Featured / Community / Social / 25th October 2022
Blow-in's first rodeo
this ain't (one's) first rodeo idiom/phrase. used to indicate that someone is not naive or inexperienced.
This is the story of my very first rodeo.
Wait, really? asked my colleagues. A country kid who’s never been to a rodeo? But that’s got to be one of the key country kid credentials! Next to banging your boots on the verandah to shake out the spiders, and saying ‘yeah, that’s the go’ in response to pretty much anything, certified country kids are supposed to know what it's like to inhale that sweet mix of dust, blood and manure, stirred up by the hooves of a homicidal bull.
I am a country kid, I promise. I refer you, briefly, to my country kid résumé: playing hide and seek in two foot tall canola, building elaborate cubbies in the scrub, attaching old prams to the backs of bikes with my siblings and dragging each other around at speeds that showed little-to-no regard for human life. Scrappy, happy country kids.
IMAGE: Spot the country kid – Emma and sibling in the thick of a canola crop circa 1998
But then there’s country kids.
For example, my cousins who grew up on a cattle station in far north Queensland. They were homeschooled. Tough as nails. Once, when they came to visit, one of them walked barefoot across catheads to open a gate without even flinching. They breed them different on livestock farms, they just do.
So, while I’m a country kid of a certain ilk – doth she protest too much? – I’m also a big time rodeo rookie.
Enter: Jess Richards. Local baker, photographer and all round good dude, Jess had read my blatant cries for friendship in the pages of my first blog and kindly reached out with an invite.
‘Hey … ever been to a rodeo?’
And that is how, a few weeks later, I found myself roaring down the highway in Jess’ Colorado 7 on route to the 2022 Tooraweenah Show. Afternoon itinerary? The Inland Rail Rodeo.
Okay. So it’s becoming a bit of a theme in these blogs that I keep underestimating rural dress-codes. Turns out what I thought was a fairly sensible getup – flannel shirt, jeans, a cap – didn’t quite cut it among fringed chaps and big-brimmed cowboy hats.
Also, no-one told me that the back pockets of my jeans should be bejewelled! As I soon learned, rhinestoned denim is a THING at rodeos. The bling, the boots, the huge belts – it was like a Clint Eastwood movie (I think. I’ve never actually seen a Clint Eastwood movie. Are they important?)
‘Are those spurs?’ I asked as we wandered amongst the crowd. I couldn’t believe the number of people unironically wearing spurs.
‘This is going to be fun.’
At one point in the afternoon I called chaps, ‘cool pants!’ – I’ve yet to live this down. I also did a lot of city-girl gasping during the 8-11 year-old steer ride (in my defence and, in case you missed it, that was EIGHT TO ELEVEN year-olds on the backs of bucking teenage bovines).
Thankfully, medics were on standby and only one kid got violently stomped (she was fine!) Eventually I managed to put aside my vague horror and dismount my OH&S high-horse for long enough to really quite enjoy myself.
Badass cowboys and cowgirls with their ‘cool pants’ and impressive core strength, clinging for dear life to slobbering steers and bulls as they bucked and convulsed around the yards.
It was all quite thrilling and also a bit theatrical. All that dust being kicked up as nearby speakers blasted country-pop – very Step Up 2: The Stockyards.
Like many sports, bull-riding is a display of strength, skill, grit. It’s hot-blooded and hyper-masculine, and also speaks to this whole ‘man-dominates-beast’ thing that humankind have been trying to prove for millennia (it’s okay guys, we won! We’re top of the food chain, okay?) Taken out the context of tradition and culture – it’s all pretty macho and intense.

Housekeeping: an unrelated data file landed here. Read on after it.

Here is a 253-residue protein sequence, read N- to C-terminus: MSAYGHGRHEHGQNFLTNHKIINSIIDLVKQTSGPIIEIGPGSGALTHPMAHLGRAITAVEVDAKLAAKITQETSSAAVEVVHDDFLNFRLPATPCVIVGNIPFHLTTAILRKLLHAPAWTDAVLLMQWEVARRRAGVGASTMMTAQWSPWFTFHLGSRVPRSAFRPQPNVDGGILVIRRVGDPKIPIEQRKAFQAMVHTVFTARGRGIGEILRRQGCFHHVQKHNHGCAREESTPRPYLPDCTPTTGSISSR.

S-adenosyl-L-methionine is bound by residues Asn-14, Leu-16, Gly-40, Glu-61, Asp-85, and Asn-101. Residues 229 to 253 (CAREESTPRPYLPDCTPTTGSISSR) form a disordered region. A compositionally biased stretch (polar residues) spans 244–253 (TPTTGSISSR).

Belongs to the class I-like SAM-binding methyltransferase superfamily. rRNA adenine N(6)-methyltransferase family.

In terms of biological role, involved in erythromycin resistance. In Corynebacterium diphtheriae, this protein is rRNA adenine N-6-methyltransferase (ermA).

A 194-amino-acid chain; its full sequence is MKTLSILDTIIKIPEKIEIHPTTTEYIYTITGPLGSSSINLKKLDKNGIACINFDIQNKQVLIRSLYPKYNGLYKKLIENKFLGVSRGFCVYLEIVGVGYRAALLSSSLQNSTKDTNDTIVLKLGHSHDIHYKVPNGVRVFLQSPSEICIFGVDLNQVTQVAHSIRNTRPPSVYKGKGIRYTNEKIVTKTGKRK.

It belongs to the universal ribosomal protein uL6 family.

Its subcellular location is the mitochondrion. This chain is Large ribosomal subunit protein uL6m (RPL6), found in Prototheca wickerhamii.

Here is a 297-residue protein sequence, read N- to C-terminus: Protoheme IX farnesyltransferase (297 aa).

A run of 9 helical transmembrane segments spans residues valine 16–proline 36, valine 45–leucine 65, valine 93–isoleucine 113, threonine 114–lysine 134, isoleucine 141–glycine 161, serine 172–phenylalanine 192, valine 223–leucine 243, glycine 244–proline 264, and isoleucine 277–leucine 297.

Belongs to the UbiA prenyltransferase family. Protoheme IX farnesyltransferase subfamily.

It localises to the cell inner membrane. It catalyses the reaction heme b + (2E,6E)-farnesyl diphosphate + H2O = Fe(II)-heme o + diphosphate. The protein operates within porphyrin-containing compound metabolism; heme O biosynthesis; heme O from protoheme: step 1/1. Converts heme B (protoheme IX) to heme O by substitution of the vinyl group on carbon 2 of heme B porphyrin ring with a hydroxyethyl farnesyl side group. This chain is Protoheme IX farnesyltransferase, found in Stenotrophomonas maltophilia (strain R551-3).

But it’s also so showy!
Bull and rider enter stage right, perform in glittery chaps for a gleeful crowd as ‘clowns’ (protection athletes) dance at the edges, interfering in a way that is so perfectly timed they make it look choreographed, easy. There’s a craft to bull-riding – stick your chest out, hold your free hand up, intuit and react: hold on. Teams behind the pens scramble about like stage crew, tying ropes, mounting riders, thrusting open the chute. As the sun goes down, the floodlights flick on. Showtime.
Maybe it was the feel-good country classics or the new friends (plural!) I’d made (thanks Jess) but, as dusk fell across the yards, I found myself getting caught up in it all. Families gathered together, sharing hot chips and gravy, reclined in campchairs brought from home. Kids running around in Akubras that were as wide-brimmed as they were tall. The Warrumbungle ranges backdropping the whole thing.
The final headline event, the Open Bull Ride, began right as the sky was smearing a deep orange-pink and the crowd was coming alive. I cheered and clapped along with the rest of them, clutching a tinny of Great Northern and soaking up that cattle yard stench. If not for the bling-less bum of my jeans, you might even have assumed that this wasn’t, in fact, my first rodeo.
One could argue that Tooraweenah Show doesn’t exactly deliver the full rodeo experience. As the name implies, it’s a show, with an ice cream van and a shed for judging scones, and some arvo barrel racing on the side. So I started small. A rodeo dress-rehearsal, if you’ll allow me to keep flogging the theatre analogy. But consider me lassoed.
Back at work on Monday, when asked how my weekend was, I yanked down my collar with a mixture of pride and pain.
This was, I’d been informed, an important rite of passage.
At the time of writing, it’s been a few weeks since the Tooraweenah Show, and the sunburn has faded to a shitty neck tan. But I’ve been Googling studded cowgirl jeans and Jess has sent me a link to the ‘Tamworth Iron Cowboy’ coming up in November.
Ready for round two.
IMAGE: The Open Bull Ride in action at 2022 Tooroweenah Show Inland Rail Rodeo